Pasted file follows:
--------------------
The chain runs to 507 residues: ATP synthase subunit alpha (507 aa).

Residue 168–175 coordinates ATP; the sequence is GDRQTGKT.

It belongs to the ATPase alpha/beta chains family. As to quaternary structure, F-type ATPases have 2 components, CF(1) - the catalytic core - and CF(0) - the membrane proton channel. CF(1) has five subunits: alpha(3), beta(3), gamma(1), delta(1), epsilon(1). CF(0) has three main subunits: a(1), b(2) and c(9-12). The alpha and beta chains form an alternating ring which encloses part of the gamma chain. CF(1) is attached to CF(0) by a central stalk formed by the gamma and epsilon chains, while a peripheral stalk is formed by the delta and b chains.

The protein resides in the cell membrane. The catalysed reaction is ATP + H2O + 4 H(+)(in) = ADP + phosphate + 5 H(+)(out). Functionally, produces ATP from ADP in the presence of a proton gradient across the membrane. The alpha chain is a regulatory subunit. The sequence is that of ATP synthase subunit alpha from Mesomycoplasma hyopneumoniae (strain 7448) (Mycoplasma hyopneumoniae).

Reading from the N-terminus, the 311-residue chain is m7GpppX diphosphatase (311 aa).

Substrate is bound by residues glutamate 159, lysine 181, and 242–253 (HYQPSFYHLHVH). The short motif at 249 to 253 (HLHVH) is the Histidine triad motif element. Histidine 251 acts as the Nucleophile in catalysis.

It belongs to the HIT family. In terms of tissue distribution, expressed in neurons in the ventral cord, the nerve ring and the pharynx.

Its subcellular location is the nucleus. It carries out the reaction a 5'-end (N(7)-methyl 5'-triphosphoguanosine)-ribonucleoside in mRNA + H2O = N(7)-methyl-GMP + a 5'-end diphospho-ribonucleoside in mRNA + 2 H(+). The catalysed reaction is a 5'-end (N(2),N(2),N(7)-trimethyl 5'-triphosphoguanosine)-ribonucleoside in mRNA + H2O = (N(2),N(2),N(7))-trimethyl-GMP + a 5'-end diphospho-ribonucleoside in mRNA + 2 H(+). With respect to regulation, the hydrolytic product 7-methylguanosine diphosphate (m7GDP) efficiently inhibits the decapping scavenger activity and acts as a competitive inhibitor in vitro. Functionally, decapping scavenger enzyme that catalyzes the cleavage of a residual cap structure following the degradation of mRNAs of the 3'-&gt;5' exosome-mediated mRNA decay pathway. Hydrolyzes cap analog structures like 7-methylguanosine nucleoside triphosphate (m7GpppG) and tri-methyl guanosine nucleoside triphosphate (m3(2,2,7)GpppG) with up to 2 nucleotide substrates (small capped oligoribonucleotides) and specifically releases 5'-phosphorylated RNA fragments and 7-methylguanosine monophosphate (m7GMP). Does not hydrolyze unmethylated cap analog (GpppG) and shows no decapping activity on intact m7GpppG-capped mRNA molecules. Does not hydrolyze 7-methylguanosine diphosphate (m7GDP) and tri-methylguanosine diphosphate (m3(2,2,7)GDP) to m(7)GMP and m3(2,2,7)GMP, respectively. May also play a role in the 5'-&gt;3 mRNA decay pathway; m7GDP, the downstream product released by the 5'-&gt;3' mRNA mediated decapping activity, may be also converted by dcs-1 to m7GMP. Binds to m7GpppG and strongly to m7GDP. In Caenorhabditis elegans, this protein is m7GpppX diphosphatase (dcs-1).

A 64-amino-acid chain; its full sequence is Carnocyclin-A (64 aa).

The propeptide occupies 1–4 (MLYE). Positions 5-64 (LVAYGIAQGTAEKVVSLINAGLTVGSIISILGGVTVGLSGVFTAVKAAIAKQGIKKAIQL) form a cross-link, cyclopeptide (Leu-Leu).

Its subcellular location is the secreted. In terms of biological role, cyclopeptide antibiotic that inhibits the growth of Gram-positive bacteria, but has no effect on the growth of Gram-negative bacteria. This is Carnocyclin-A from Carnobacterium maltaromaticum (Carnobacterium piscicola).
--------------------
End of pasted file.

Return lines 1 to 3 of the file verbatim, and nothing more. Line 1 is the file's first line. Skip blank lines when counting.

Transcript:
The chain runs to 507 residues: ATP synthase subunit alpha (507 aa).

Residue 168–175 coordinates ATP; the sequence is GDRQTGKT.

It belongs to the ATPase alpha/beta chains family. As to quaternary structure, F-type ATPases have 2 components, CF(1) - the catalytic core - and CF(0) - the membrane proton channel. CF(1) has five subunits: alpha(3), beta(3), gamma(1), delta(1), epsilon(1). CF(0) has three main subunits: a(1), b(2) and c(9-12). The alpha and beta chains form an alternating ring which encloses part of the gamma chain. CF(1) is attached to CF(0) by a central stalk formed by the gamma and epsilon chains, while a peripheral stalk is formed by the delta and b chains.